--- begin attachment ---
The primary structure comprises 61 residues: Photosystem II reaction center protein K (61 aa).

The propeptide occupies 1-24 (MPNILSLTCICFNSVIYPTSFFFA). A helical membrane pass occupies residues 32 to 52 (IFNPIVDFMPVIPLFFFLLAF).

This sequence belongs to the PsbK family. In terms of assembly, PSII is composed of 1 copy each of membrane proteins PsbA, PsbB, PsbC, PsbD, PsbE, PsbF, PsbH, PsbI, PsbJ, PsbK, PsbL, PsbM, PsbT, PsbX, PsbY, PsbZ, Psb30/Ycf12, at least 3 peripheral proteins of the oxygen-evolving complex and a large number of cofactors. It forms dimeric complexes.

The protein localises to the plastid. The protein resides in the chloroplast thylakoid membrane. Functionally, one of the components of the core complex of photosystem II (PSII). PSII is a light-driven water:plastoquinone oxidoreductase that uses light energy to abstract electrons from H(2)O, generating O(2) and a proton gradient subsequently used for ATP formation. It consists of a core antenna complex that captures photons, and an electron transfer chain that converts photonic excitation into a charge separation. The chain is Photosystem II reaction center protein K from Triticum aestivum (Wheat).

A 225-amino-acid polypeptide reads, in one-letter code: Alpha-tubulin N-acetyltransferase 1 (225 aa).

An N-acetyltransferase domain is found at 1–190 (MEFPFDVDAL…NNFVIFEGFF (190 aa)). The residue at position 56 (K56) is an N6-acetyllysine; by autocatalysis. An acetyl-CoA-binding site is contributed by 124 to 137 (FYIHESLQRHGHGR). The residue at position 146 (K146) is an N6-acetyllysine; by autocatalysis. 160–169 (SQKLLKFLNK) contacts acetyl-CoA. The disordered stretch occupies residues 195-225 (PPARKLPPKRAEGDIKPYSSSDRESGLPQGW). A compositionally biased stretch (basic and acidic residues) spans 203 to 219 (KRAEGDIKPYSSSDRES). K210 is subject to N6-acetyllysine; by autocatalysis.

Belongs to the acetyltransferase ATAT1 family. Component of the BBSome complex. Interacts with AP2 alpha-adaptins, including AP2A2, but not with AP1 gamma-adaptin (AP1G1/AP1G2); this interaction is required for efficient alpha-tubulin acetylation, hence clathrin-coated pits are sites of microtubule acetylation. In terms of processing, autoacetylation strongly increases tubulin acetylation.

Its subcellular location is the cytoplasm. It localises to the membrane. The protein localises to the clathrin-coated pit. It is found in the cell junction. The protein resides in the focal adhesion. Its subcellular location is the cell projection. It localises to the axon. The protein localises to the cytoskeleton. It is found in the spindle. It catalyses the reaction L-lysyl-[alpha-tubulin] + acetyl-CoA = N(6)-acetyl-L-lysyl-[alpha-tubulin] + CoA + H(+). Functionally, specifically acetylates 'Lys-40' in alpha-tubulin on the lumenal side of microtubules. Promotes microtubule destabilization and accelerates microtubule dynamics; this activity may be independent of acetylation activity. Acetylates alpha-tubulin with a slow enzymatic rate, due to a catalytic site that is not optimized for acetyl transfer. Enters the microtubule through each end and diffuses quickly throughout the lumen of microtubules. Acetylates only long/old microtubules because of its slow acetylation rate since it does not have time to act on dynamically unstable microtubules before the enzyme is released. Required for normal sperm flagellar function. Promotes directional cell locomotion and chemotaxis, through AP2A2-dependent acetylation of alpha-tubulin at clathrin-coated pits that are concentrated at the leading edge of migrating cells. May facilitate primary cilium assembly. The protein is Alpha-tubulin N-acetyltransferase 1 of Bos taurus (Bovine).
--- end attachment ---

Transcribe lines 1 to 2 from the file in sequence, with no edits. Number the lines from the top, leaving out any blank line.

The primary structure comprises 61 residues: Photosystem II reaction center protein K (61 aa).

The propeptide occupies 1-24 (MPNILSLTCICFNSVIYPTSFFFA). A helical membrane pass occupies residues 32 to 52 (IFNPIVDFMPVIPLFFFLLAF).